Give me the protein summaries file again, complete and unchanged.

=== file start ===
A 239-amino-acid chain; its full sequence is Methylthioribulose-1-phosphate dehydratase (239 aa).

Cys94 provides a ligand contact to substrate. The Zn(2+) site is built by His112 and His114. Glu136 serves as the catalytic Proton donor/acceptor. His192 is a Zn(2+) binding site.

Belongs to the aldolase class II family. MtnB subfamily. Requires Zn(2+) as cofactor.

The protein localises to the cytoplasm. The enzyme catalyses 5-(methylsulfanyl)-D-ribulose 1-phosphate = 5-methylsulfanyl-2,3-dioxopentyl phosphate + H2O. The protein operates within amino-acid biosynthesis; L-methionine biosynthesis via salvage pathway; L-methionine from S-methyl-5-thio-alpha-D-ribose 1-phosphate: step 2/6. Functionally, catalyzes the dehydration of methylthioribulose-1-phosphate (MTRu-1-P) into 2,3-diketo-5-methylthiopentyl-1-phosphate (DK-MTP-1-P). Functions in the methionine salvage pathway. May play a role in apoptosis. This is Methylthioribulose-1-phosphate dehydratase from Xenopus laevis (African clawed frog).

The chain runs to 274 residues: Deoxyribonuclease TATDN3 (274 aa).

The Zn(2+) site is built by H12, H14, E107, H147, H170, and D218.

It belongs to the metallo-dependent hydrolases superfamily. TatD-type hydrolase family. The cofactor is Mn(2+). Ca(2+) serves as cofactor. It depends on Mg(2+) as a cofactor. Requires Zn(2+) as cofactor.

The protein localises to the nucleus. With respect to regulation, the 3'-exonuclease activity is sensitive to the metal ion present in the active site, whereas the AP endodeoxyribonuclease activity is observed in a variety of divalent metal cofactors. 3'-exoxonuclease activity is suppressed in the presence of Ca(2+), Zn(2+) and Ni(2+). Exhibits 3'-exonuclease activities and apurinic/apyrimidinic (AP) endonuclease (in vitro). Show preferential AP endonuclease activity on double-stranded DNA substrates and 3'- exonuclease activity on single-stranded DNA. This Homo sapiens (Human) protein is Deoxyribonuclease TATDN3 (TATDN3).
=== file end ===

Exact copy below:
A 239-amino-acid chain; its full sequence is Methylthioribulose-1-phosphate dehydratase (239 aa).

Cys94 provides a ligand contact to substrate. The Zn(2+) site is built by His112 and His114. Glu136 serves as the catalytic Proton donor/acceptor. His192 is a Zn(2+) binding site.

Belongs to the aldolase class II family. MtnB subfamily. Requires Zn(2+) as cofactor.

The protein localises to the cytoplasm. The enzyme catalyses 5-(methylsulfanyl)-D-ribulose 1-phosphate = 5-methylsulfanyl-2,3-dioxopentyl phosphate + H2O. The protein operates within amino-acid biosynthesis; L-methionine biosynthesis via salvage pathway; L-methionine from S-methyl-5-thio-alpha-D-ribose 1-phosphate: step 2/6. Functionally, catalyzes the dehydration of methylthioribulose-1-phosphate (MTRu-1-P) into 2,3-diketo-5-methylthiopentyl-1-phosphate (DK-MTP-1-P). Functions in the methionine salvage pathway. May play a role in apoptosis. This is Methylthioribulose-1-phosphate dehydratase from Xenopus laevis (African clawed frog).

The chain runs to 274 residues: Deoxyribonuclease TATDN3 (274 aa).

The Zn(2+) site is built by H12, H14, E107, H147, H170, and D218.

It belongs to the metallo-dependent hydrolases superfamily. TatD-type hydrolase family. The cofactor is Mn(2+). Ca(2+) serves as cofactor. It depends on Mg(2+) as a cofactor. Requires Zn(2+) as cofactor.

The protein localises to the nucleus. With respect to regulation, the 3'-exonuclease activity is sensitive to the metal ion present in the active site, whereas the AP endodeoxyribonuclease activity is observed in a variety of divalent metal cofactors. 3'-exoxonuclease activity is suppressed in the presence of Ca(2+), Zn(2+) and Ni(2+). Exhibits 3'-exonuclease activities and apurinic/apyrimidinic (AP) endonuclease (in vitro). Show preferential AP endonuclease activity on double-stranded DNA substrates and 3'- exonuclease activity on single-stranded DNA. This Homo sapiens (Human) protein is Deoxyribonuclease TATDN3 (TATDN3).